Article Employment | 19/07/19 | Marie-Hélène Bensadoun Fabienne Haas Marie Nguyen The Dung Zoé Rival
The French Supreme Court has just put an end to the suspense over the enforceability of the so called “Macron scale”.
The Supreme Court has issued two opinions on July 17, 2019.
Since the 2017 Macron Statutes, Article L. 1235-3 of the French Labour Code provides that in case of claim for dismissal without cause, Labour Courts must allocate damages to former employees ranging between a minimum and a capped amount, based on length of service with the former employer.
This scale was intended to provide security and predictability to Employers, and provide for an assessment of the potential costs on top of statutory payments, in case of unfair dismissal.
The French Constitutional Council (Conseil Constitutionnel) as well as the French State Council (Conseil d’Etat) had already ruled that this scale was valid and enforceable.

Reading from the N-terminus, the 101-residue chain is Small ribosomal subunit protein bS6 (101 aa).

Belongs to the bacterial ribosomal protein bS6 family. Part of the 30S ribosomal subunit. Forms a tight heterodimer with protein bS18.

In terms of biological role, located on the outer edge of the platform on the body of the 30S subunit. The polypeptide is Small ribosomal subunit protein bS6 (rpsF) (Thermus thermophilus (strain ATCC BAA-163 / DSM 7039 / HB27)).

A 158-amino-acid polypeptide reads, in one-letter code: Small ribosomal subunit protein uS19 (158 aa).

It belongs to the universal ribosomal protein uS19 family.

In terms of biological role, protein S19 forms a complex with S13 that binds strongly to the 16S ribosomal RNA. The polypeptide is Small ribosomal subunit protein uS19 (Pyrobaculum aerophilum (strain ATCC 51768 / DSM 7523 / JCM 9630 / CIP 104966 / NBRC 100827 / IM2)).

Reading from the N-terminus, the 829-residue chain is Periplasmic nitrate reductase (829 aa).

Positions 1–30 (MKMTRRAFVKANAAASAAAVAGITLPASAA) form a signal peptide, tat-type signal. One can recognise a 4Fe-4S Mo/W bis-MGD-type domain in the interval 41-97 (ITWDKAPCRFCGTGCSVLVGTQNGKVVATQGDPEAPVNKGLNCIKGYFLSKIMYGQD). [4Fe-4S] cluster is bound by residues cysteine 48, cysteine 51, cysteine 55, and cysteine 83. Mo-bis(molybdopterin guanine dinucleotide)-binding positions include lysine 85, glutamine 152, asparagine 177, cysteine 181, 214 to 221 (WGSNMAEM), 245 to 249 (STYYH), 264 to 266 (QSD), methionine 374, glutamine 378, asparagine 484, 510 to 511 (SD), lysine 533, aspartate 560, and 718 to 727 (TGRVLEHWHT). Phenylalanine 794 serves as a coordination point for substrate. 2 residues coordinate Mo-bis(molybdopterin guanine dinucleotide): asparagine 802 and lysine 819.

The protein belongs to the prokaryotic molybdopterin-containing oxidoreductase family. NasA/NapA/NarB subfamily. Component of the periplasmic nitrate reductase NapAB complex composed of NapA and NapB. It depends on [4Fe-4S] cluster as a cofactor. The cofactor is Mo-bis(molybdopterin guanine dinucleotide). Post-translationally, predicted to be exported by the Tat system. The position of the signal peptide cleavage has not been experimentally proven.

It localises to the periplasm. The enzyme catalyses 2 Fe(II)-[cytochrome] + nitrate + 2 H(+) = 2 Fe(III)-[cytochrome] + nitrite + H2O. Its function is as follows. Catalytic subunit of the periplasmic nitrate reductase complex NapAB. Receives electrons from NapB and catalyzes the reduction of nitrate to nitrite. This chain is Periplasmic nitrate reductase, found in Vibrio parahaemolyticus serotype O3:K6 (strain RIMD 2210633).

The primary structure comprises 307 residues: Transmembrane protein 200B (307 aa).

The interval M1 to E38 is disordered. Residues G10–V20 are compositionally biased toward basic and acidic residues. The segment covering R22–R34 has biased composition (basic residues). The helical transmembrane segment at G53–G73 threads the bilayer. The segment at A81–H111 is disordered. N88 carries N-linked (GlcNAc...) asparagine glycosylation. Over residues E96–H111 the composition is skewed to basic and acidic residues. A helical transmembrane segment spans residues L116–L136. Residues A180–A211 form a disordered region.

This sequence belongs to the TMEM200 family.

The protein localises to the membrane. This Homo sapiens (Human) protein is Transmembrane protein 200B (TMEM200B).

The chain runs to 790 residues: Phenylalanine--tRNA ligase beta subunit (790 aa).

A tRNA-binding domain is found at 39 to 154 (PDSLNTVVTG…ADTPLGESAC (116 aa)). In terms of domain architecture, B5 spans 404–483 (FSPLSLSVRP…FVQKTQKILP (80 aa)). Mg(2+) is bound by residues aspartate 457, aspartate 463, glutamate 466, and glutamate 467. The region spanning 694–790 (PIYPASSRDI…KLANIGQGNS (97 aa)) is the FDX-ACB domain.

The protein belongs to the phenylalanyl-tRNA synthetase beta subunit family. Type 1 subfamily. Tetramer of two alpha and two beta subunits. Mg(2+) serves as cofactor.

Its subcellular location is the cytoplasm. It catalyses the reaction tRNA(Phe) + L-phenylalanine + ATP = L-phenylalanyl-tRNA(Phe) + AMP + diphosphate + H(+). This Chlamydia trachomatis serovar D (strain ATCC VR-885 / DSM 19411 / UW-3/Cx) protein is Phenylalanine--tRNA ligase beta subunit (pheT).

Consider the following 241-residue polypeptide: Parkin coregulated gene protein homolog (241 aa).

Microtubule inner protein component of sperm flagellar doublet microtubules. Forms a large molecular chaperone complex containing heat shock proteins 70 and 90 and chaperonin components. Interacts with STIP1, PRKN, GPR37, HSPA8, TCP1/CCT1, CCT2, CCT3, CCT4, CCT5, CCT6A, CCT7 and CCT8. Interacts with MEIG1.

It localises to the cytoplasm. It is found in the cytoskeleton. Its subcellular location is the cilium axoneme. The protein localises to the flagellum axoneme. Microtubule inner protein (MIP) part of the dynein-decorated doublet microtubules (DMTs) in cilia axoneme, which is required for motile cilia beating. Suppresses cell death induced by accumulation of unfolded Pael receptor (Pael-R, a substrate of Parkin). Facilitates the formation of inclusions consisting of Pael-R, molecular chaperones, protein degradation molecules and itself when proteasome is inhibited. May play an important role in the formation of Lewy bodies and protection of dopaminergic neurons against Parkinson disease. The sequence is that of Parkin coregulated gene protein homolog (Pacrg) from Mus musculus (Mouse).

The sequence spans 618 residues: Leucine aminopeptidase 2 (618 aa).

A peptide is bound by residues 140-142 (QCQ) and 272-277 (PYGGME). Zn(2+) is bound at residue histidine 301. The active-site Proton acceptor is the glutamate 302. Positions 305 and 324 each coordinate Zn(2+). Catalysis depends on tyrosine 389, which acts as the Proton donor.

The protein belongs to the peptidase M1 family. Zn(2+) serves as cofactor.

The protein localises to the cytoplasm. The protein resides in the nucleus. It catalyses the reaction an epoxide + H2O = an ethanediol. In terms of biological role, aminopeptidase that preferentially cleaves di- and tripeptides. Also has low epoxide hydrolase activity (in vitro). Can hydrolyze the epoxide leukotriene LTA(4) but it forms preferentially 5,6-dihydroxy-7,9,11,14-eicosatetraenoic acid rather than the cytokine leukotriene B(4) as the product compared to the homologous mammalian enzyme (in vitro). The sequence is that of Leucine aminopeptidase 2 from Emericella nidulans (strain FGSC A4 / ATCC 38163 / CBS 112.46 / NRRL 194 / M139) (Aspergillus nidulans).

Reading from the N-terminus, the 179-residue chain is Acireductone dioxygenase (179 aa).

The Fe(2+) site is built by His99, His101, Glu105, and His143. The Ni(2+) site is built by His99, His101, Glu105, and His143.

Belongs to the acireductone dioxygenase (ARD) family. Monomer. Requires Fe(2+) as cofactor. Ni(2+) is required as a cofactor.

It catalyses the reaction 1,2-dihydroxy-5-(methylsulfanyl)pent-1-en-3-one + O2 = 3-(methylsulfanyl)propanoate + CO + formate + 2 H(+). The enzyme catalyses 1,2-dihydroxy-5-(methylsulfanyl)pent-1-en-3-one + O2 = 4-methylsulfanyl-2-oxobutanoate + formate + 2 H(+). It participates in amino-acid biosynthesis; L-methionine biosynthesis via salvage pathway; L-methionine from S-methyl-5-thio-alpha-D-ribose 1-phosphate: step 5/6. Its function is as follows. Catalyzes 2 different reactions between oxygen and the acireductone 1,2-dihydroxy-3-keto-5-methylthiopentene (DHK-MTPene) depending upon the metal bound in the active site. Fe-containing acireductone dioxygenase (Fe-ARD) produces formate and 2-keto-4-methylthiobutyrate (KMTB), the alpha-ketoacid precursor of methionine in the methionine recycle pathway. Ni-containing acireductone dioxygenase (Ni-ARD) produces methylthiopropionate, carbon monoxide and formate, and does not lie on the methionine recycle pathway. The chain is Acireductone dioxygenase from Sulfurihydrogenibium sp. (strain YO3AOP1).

However, certain trade unions considered that such scale violated Article 24 of the European Social Charter and Article 10 of Convention No 158 of the International Labour Organization (ILO), and some Labor Courts have ruled against the scale, considering that it was indeed violating the European and International legislation.
Ultimately, the French Supreme Court was referred for opinion on this matter by two Labour Appeals Courts (Toulouse and Louviers).
The Supreme Court has just ruled against this argument, clearly holding that Article 24 of the European Social Charter is not applicable in disputes between employers and employees and that the “Macron scale” is not contrary to Article 10 of ILO Convention No 158 since it provides for adequate compensation.
From a practical standpoint, what are the implications of these two opinions?
While these are not Supreme Court rulings, it is likely that all Labour Courts will now comply with the Supreme Court’s opinions, even though they are not legally binding.
There are currently two pending cases before the Reims and Paris Courts of Appeals which decisions are expected for 25 September. They should, in principle, follow the Supreme Court’s opinions.
As of now, we consider that in the context of settlement negotiations and litigation, the Macron scale will apply. However, we would like to remind you that claims based on other grounds than dismissal without cause, inter alia, overtime, harassment, bullying or discrimination are not covered by the Macron scale. Accordingly, extra damages could be awarded to employees in case of successful claim on such grounds.